This fellow observed everything wr

15 Iyor Omer 30 5776

This story is of a wealthy, ignorant fellow in a small shtetl who barely learned any Torah. Once, in an audience with the local Rov, he noticed an expensive set of the Vilna Shas on the Rov’s bookcase. The wealthy fellow was enraged that the Rov, on his meager income owned such an expensive when the wealthiest resident of the shtetl, meaning himself, did not. he therefore determined to obtain for himself the set. The trouble was that he had no use for such a set. He therefore commissioned a carpenter to carve out for him a wooden set of the Shas with the names of the respective masechtos carved out in gold as they appear on an authentic Gemoro.

Upon his demise his sons arrived from the various Yeshivos in which they studied to bury their father.  But how were they to eulogize such an ignorant, arrogant and vain father who never displayed any noble midos? The oldest suggested the wooden Shas be displayed at the funeral. And so they did.

During the funeral, the oldest son stepped up to offer the elegy. “It’s stated that when a scholar passes on, a Sefer Torah is placed near his coffin to indicate that he observed everything written therein.” Pointing to their father’s wooden Shas, the son continued, “I hereby attest that our father observed everything written herein.”

(In the name of R’ Chaim Shaul Brook)

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One recalcitrant Lubavitcher husband in Eretz Yisroel  did not obey the local Rabbonim to divorce his wife. The Rabbonim decided to bring up the matter with the Frierdike Rebbe on his impending trip to Eretz Yisoel. In one Israeli town, the husband was amongst the crowd who greeted the Rebbe on his arrival. The Rebbe indicated with his finger should the fellow should come up the bacony to speak with him. Up on the balcony, the Rebbe told him that the first Mishna in Kiddushin indicates that there are two ways a woman can be freed from her marriage; either by receiving a get or by her husband’s death. Should the fellow refuse to free his wife the first day there’ll be no altenative but that she be frred the other way.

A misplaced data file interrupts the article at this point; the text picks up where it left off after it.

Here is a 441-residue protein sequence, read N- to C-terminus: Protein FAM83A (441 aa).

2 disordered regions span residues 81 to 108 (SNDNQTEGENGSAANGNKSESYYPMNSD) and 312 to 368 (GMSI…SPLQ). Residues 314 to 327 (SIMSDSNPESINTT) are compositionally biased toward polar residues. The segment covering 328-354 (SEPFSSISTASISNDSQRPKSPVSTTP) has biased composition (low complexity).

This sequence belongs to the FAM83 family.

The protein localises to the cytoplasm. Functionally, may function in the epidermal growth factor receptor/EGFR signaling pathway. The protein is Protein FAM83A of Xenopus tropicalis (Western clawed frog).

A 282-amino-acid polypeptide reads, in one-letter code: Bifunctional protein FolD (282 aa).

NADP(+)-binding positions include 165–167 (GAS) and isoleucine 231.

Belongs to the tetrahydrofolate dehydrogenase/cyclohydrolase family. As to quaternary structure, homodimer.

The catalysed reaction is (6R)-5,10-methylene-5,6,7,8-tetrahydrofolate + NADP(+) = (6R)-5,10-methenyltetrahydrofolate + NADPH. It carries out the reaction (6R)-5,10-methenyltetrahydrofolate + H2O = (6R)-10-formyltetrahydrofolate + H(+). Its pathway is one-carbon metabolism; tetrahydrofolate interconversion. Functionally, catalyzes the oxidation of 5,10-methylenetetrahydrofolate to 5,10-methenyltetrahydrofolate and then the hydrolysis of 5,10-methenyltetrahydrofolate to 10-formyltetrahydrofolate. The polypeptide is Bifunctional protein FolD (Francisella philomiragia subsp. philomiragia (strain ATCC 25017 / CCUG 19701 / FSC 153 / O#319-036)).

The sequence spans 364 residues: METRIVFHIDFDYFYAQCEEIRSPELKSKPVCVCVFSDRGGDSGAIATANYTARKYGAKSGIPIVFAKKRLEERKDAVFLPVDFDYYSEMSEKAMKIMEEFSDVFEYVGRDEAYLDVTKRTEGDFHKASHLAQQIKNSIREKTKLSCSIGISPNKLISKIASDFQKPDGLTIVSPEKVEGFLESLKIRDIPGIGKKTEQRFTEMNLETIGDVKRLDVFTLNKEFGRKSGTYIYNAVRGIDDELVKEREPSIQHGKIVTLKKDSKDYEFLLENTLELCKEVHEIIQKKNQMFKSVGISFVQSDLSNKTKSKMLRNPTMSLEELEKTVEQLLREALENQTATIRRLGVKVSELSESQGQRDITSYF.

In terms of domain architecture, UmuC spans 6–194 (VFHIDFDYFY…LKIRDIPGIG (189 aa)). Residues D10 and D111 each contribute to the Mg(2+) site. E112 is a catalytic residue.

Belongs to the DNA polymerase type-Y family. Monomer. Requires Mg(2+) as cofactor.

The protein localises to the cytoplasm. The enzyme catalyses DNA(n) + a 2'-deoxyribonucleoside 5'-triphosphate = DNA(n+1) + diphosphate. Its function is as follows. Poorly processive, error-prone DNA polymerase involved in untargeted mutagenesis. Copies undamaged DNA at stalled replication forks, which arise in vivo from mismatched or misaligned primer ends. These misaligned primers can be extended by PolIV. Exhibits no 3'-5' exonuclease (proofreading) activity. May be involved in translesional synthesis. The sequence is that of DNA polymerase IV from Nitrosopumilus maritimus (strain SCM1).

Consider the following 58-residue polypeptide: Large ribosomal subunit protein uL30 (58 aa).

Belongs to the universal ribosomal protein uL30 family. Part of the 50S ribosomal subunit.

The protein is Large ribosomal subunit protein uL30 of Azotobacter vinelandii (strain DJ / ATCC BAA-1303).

All this regrettably didn’t sway the husband. Several days later as he walked down the street, he was fatally hit by a bullet shot randomly into the air by some Arab. (As apparently reported in a local newspaper shortly thereafter.)

The Rebbe Rashab

12 Iyor, Omer 27 5776

When a bocher newly accepted into Tomchei Tmimim of the shtetl Lubavitch had his first yechidus with the Rebbe Rashab, the Rebbe’s typical directive to him was to learn Torah weekly throughout Thursday night. Well, this story is aout a talmid who did not receive this directive. Nonetheless, he decided to conduct himself like most of the peers. The following week, he had pain in his eyes. The doctor who examined him observed that he apparently stayed up recently an entire night. He explained that the boys eyes could not handle an entire night staying open. Unfortunately there was no treatment for their condition which would sooner than later leave the boy blind h”y.

The mashpia R’ Shilem was very disturbed by this. He assumed that, like everyone else, this bocher stayed up on the Rebbe’s directive. In yechidus, he complained that the Rebbe had brought this calamity upon the boy. But the Rebbe Rashab simply remarked that he never gave the talmid any such instruction. At the first opportunity, R’ Shilem gave the bocher a piece of his mind. Nevertheless, he implored the Rebbe to pity the boy. The talmid’s condition healed and never again did he stay awake throughout the night.

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The veteran non-Jewish caretaker of the Rostov Jewish cemetery fulfilled his duties faithfully and in proper sensitivities to the place. Upon the Rebbe Rashab’s histalkus, he was particular to respect the sanctity of the Rebbe’s ohel. After several years, he was replaced by a young Jewish communist. In keeping with common practise then, the new caretaker, like his predecessor, lived in a hut by the cemetery. Some months went by when the Rebbe appeared in a dream to his son, the Frierdike Rebbe. He instructed his son to advise the young Jew that he could not stand his irreligious and irreverent conduct in his home by the cemetery and away from it. If the caretaker would not shape up, it’ll be necessary to replace him.

The caretaker simply laughed off the warning. But the day came shortly thereafter when his intestines suddenly turned inside out. The treatments we have today for this dangerous condition were not known then. It was long then that this fellow died.